People who re-sell online are always looking for a bargain. They go to yard sales, peruse trade portal listings, look for manufacturer closeouts, to identify products that can be purchased in volume at a low price and sold for a profit. Unfortunately, one of the problems with bulk purchasing is that the allure of the low price can cause even the most sensible entrepreneur to set aside common sense principles of good business buying.

Know your trading partner

Unfortunately, there are a lot of scams in the surplus and liquidation business. It's not that hard to put up a respectable looking website and make lots of offers that won't be honoured after money changes hands. How do you figure out who you can safely work with? You can read our article on evaluating suppliers which provides tips on ferreting out the scam artists (such as checking to see if a vendor bank account is a business account or a personal account). Even better, you can stick with vendors you find through the eSources verified suppliers directory.

Understand the merchandise

You need to understand exactly what you are buying. Why is there bulk availability of this product? Is the manufacturer going out of business or is this a reject batch from an ongoing concern? Does the product meet any applicable standards, e.g., electrical safety, child safety and so on? How many of these items are you purchasing? If there are 40 cases, how many items to the case? Is the pallet of product all the same, e.g., are there name brand items on the top and knockoffs on the bottom?

Understand the cost of purchasing the product

How much will it cost for you to move the product to your storage facility? Will you need to spend additional time working with the product to assemble, package or otherwise manipulate the item or items? Will the product require any unusual handling or shipping materials? Each of these factors will add cost that needs to be factored into the price.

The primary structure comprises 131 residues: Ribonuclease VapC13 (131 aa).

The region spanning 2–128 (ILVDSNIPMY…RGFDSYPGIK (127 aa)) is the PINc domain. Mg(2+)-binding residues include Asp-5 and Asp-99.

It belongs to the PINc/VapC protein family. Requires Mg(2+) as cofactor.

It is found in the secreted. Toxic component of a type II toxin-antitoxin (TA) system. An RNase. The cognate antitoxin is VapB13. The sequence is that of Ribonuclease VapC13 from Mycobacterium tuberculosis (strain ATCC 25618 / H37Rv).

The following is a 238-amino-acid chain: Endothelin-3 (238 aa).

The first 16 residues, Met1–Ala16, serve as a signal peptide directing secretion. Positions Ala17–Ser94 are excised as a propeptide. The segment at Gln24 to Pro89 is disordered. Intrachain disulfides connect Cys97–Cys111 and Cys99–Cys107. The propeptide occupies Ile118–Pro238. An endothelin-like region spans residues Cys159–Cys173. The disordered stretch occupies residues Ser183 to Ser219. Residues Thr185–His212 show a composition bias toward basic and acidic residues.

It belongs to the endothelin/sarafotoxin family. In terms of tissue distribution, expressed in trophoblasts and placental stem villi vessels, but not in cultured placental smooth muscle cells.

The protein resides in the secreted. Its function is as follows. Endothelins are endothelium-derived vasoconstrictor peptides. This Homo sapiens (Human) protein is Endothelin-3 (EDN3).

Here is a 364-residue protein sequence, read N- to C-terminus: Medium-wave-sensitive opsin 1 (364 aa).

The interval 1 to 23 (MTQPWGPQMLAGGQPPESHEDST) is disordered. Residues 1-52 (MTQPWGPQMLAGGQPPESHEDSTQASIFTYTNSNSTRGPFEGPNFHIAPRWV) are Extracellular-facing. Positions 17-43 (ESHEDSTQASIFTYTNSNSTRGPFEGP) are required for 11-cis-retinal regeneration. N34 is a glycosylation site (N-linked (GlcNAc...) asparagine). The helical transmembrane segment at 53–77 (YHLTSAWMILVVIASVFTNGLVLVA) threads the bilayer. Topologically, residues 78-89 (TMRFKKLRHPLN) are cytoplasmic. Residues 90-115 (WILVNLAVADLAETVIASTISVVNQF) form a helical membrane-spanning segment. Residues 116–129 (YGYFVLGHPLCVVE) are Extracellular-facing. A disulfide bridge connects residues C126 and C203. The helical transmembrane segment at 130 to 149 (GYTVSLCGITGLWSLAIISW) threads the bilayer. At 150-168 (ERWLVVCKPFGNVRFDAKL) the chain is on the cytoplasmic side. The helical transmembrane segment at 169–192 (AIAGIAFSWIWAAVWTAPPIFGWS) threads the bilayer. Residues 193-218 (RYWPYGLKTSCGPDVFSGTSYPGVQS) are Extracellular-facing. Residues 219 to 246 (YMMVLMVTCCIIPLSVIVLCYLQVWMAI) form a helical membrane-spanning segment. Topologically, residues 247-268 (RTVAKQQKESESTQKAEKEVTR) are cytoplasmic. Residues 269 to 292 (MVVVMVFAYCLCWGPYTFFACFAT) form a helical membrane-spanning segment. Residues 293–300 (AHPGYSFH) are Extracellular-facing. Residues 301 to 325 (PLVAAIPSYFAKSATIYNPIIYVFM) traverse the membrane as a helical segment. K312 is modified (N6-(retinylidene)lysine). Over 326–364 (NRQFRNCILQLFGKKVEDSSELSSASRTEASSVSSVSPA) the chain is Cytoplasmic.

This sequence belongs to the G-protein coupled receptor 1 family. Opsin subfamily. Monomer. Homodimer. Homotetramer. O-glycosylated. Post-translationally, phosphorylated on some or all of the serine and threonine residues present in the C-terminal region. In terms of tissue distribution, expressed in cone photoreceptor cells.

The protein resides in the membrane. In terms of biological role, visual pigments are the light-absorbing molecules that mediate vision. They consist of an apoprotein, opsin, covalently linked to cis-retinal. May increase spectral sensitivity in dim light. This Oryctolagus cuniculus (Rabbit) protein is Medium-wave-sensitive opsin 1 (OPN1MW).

Confirm the market

This is a huge question. It's very exciting to come across several pallets of x merchandise at a fraction of the price and yes, it happens all the time as an importer abandons inventory at the warehouse or a shipment is the wrong color for the original purchaser but will work for you, etc. If the price is low enough, you may well be able to accommodate any special handling the merchandise requires. But, is there a market that will purchase this product? Will they purchase at the price you are offering?

Develop a marketing plan

Okay, you know the costs, you know the markup, there is a market that will buy the product at that price. Do you know how you are going to find and sell to that market? In other words, do you have a marketing plan that will move the inventory in a timeframe that makes tying up the money in the inventory worthwhile? If you are going to need to develop a whole new customer base for this product, you may want to re-think buying the product in bulk. That's the time to so some trial selling, not burden your business with a lot of product.

So is the bottom line that you should never take advantage of a bulk buying deal? Absolutely not! The key is to follow the sensible rules of trading:

  • Check out the supplier to be sure it's reputable;

  • Be sure you know what the 'bulk' contains. Get assurances in writing.

  • Calculate all costs of handling and be sure you can sell at a profit.

  • Look for deals within your area of business so that you already have a built in customer base who will purchase these items.

It's always satisfying to score a coup by buying low and selling at a bigger profit than usual. Keep your eyes open and your business hat on while you search for those deals.